I started JFREJ staff in July, which was a month after we started Ovdim, and so, it feels like I have a gift of tools. Maybe I just had a hammer before, and now I have a hammer, a wrench, a screwdriver, a this, a that. My toolkit is being fleshed out and is helping to expand my capacity to hold and to be in it, be in the fight. I have a lot of respect, a lot of gratitude for being a part of the process, and the experiment.

What does it feel like you're experimenting with?

I think Rabbi David is purposing Mussar. The process of Mussar for social justice, and for social justice changemakers in a way that I don’t know if it’s been done before, to my understanding. So in that sense, an experiment, to see how will this impact us? How will this change how we show up in the world? How will it change and ripple out for movements, etc.? Experimental in the sense of merging certain fields of study, of bridging Mussar with social justice seems to be somewhat new. Ovdim is just one part of it, and so in that sense, I’m just excited to be part of this overall experiment. And I think, you know, it’s working. It’s working.

Can you tell us about the Ovdim cohort?

The Ovdim cohort is a group of Jewish social justice organizers and advocates that are investing a year and a half in learning, together, how to expand our capacity to be in the world and not necessarily do. We’re coming together to learn how to bridge the gap of where we are and where we want to be, and a whole lot of that has to do with our spirit. And exercising our spiritual muscles. And so that feeds into our daily practice, that feeds into our biweekly chavruta, and our biweekly group learning.

Is there anything else you want to share about the cohort?

It’s been great. Everybody in it. It’s a really awesome group. All the participants are incredible facilitators, and I feel like I'm learning a lot from them. I still feel like I’m in a master class with David, and other teachers that he brings in. So much to learn, and just so many areas to grow in. Just really grateful for all the different perspectives, and so happy to be in chavruta with Dani. An unsuspecting good pairing. It’s amazing.

What are you currently wrestling with in the cohort?

Me personally or what is the cohort working on?


I think they’re actually one in the same, and that’s what’s kind of cool about it. I always feel that whatever practice we’re working on, whatever Mussar characteristic, prayer, thing, this is what I need in my life right now.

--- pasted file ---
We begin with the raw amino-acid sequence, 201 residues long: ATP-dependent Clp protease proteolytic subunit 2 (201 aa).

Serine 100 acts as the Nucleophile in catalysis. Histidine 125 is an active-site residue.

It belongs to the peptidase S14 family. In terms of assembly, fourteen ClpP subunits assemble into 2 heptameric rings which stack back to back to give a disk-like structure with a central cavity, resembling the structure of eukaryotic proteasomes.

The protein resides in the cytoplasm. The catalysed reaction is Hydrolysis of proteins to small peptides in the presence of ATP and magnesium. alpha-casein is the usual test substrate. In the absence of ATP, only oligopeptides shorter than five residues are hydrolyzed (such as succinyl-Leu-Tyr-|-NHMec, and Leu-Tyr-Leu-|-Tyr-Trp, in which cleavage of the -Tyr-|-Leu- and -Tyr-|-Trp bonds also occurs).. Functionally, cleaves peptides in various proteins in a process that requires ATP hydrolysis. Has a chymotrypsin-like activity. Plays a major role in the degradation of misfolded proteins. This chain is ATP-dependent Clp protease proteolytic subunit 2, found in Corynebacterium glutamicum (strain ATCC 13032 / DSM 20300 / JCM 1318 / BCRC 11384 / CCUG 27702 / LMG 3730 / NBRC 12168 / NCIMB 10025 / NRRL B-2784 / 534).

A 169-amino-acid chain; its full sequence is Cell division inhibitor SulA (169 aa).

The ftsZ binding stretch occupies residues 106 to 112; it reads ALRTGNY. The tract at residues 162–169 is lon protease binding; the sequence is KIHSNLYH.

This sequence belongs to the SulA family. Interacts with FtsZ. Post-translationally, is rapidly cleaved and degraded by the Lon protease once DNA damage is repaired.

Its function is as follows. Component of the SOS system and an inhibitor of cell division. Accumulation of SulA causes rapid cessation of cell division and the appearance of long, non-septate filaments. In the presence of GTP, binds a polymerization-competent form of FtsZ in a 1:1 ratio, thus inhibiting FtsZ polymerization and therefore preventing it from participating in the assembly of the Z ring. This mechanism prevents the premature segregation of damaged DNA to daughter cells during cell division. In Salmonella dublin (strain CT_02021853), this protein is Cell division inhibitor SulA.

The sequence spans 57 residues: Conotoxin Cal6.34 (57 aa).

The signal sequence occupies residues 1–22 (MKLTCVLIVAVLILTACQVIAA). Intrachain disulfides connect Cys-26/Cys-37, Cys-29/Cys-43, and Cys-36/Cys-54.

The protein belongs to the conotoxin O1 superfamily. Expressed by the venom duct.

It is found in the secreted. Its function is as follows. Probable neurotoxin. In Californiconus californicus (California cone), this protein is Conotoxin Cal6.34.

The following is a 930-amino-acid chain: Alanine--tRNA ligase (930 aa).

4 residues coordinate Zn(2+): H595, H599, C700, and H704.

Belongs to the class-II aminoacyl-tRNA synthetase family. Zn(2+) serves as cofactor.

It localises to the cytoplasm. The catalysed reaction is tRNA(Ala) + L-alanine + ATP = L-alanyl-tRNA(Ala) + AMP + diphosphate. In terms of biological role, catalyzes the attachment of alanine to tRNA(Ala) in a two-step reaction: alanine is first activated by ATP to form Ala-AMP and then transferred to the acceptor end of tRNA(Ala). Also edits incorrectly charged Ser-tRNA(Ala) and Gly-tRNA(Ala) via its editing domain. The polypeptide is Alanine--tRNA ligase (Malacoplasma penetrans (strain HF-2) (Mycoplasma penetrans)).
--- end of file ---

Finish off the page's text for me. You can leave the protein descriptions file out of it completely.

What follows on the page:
We just started this good points practice, and our task every day is to meditate on a good point in ourselves. That feels like it’s going to be a struggle for me, you know, to find that good point, especially in this time. I’m just feeling like a big ball of anxiety. There’s a lot of stress. I’m struggling with feeling that I could be doing more, I should be doing more, I’m not the leader I’m supposed to be in this moment. All those pieces of self-criticism. And so, I think that’s going to be a particular challenge, good points. It’s a good and necessary challenge. It’s going to be the thing that keeps you hopeful, especially in this time.

In this moment we’re in, with a global pandemic, and in this moment politically, how do you stay grounded and focused?

I’m not. That’s the truth. It feels pretty hard to be grounded right now. It feels hard to even work. This morning, we left the house at 6:45 AM to get to the grocery store. We’re super lucky, my girlfriend has a car. So we hop in her car, my girlfriend and my roommate. We drove there, masks on, gloves on. Some stores weren’t letting you in without gloves and a mask. It’s apocalyptic out here. And I feel like my moments of groundedness are because of this practice. Right now, we have three times a day where we’re supposed to be practicing. I don’t necessarily hit all three, but I mostly hit two. What’s comforting about that, is, if you miss one, there’s another one coming. And it’s another opportunity to take a moment and to find some sort of groundedness.

I’m so grateful we started [the cohort] in June, because you can’t just decide that you’re going to have this habit in a time of crisis. The habit needed to have been in place. Crisis hit, and we have this space, and at least here I have these two moments, these three potential moments of somewhat of a habit where I get to be grounded. That is brutal honesty right there.

Can you share what you do outside of the IOWA project? What you work on, and what organizations are you involved with?

My portfolio at JFREJ is racial justice with a focus on police accountability, addressing the uptick in anti-semitic hate crimes, the roles of the increasing scope of the NYPD, and trying to build the alternatives for addressing conflict and harm and crime within the community that doesn’t necessarily involve the police, or the criminal legal system. I also organize the Jews of Color caucus at JFREJ. And with some of the anti-ICE work.

In addition, I help support Ammud, the Jews of Color (JOC) Torah Academy. That started and was incubated within the JOC caucus at JFREJ, but is now its own independent project. We offer Jewish education for JOC, by JOC. Everyone in our leadership are JOC. All of our teachers are JOC, and all participants in our courses are JOC. We have about 100 members that are not JOC in our Ally Circle, but support the work and want to be part of our community. The vision is that we’re not just building something specifically for JOC, but building a bridge so that Jewish people of color can actually access Jewish education free of racism, while we build the foundation to actualize our true multiracial, multicultural, multiethnic community. That’s that ultimate vision for JOC Torah Academy.